Tuesday, July 20, 2010

Visualizing video archive content -- arte.tv

Okay, first at all, it's been a while that I have written a blog post here. I guess that's some tribute to the ever faster spinning world of digital media as I had concentrated more on shorter and therefore, faster means of communication such as twitter and (shame on me...) facebook. Nevertheless, while skipping through the pages of moresemantic I decided to revive the blog and to keep on posting about current research work....

This morning, I had to look up a documentary 'The Digital Bomb', which had been broadcasted yesterday evening on the German/French arte television channel. Arte is one of the public service television channels focussing on culture and arts. As many other television broadcasters, arte of course maintains a website and being as a television broadcaster there is also some sort of media archive. As being a public service television broadcaster, some strange regulations keep the archive from maintaining more than 7 days of tv-program -- but this is something completely different (as to speak with Monty Python). This morning, I made some discoveries in arte's tv archive, esp. about their way of visualizing content.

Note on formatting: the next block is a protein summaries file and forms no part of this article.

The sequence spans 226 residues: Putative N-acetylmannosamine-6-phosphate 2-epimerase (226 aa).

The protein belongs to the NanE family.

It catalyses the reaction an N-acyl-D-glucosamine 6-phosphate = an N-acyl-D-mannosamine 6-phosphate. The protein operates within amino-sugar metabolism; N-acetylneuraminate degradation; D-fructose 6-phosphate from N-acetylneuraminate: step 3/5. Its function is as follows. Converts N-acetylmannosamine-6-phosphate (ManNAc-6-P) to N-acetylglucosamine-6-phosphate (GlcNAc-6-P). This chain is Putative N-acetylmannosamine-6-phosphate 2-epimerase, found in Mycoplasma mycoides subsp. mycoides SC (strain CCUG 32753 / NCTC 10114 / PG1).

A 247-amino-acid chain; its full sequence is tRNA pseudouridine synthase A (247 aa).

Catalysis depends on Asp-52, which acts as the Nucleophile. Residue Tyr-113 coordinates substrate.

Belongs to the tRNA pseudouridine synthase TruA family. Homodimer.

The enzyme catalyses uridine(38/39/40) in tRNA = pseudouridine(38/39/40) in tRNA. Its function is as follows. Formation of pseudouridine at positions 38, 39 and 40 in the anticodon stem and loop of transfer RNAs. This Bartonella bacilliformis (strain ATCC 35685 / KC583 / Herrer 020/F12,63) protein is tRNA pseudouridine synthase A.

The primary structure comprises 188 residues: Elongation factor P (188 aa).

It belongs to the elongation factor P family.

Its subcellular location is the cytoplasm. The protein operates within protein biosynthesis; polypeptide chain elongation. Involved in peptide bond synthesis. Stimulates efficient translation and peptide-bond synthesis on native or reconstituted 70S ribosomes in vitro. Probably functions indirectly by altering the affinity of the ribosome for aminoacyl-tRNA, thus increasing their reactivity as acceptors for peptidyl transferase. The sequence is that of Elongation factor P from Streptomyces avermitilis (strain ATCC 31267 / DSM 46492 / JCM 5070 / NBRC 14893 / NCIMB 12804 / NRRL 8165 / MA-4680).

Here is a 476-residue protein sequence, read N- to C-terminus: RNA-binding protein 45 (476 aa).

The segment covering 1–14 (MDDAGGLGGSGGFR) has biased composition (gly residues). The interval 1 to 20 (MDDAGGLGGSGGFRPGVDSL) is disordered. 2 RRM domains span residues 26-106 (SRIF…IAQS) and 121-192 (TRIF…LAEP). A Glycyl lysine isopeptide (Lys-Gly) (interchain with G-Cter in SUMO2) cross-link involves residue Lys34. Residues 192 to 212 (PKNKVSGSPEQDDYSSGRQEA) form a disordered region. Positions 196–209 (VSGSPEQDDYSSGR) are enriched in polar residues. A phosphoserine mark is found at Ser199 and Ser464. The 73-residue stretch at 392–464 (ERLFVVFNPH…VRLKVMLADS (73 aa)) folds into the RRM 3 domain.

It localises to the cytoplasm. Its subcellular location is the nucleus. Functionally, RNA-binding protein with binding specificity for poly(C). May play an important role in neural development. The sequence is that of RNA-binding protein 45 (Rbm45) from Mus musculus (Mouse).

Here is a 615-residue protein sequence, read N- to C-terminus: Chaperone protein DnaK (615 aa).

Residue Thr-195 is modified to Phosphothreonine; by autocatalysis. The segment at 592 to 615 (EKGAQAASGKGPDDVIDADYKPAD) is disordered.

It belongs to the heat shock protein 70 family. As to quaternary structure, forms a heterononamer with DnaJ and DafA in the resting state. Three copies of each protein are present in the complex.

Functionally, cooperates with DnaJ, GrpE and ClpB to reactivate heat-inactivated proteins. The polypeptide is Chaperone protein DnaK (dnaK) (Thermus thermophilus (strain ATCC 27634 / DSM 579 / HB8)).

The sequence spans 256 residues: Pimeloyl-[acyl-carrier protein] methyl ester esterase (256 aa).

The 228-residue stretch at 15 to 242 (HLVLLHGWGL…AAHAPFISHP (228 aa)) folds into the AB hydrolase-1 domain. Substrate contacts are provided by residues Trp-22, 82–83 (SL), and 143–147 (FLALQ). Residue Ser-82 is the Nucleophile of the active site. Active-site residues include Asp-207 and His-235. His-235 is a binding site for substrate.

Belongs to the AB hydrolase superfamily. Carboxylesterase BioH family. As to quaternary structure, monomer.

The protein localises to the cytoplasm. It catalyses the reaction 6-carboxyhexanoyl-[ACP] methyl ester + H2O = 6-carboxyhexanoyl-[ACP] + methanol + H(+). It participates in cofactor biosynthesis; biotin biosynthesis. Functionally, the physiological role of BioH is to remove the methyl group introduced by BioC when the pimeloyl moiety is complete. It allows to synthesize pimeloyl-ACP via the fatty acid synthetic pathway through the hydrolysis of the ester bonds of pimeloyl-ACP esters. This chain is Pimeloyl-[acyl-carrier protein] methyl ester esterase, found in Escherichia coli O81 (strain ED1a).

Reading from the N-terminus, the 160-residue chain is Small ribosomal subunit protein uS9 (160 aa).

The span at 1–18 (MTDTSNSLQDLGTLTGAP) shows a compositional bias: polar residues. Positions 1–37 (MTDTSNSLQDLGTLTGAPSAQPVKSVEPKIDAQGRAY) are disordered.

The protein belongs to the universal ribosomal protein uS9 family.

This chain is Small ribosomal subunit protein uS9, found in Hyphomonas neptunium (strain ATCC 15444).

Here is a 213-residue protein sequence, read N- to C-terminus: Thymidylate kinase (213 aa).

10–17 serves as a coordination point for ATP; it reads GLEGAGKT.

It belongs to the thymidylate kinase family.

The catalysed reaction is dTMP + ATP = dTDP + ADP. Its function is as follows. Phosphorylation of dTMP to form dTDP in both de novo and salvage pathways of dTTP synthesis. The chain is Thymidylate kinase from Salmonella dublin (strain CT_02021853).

Besides being a little bit difficult to find the right mode of access -- esp. if you are looking for a specific date of broadcast, I succeeded in finding this nice portal page showing the most featured videos of yesterday's tv program including a timeline (at the top) for growing back (and forth) in time. I really like the 2-D tile pattern relating the size of the videos (represented by some significant key frame) to their popularity (or any other ranking). When you place the mouse pointer over a frame you will get more detailed information about the video and by clicking on it the video opens for reviewing.

All in all it seems to be inspired by the TED video archive and there's still room for improvement. I would like to see also timelines for shown content (not only broadcast or production date) as well as geographical information about production/content shown in interactive maps.

Now I have become curious about what else is out there? Any new innovative, interactive visualizations for displaying video archive content aside from the youtube mainstream??

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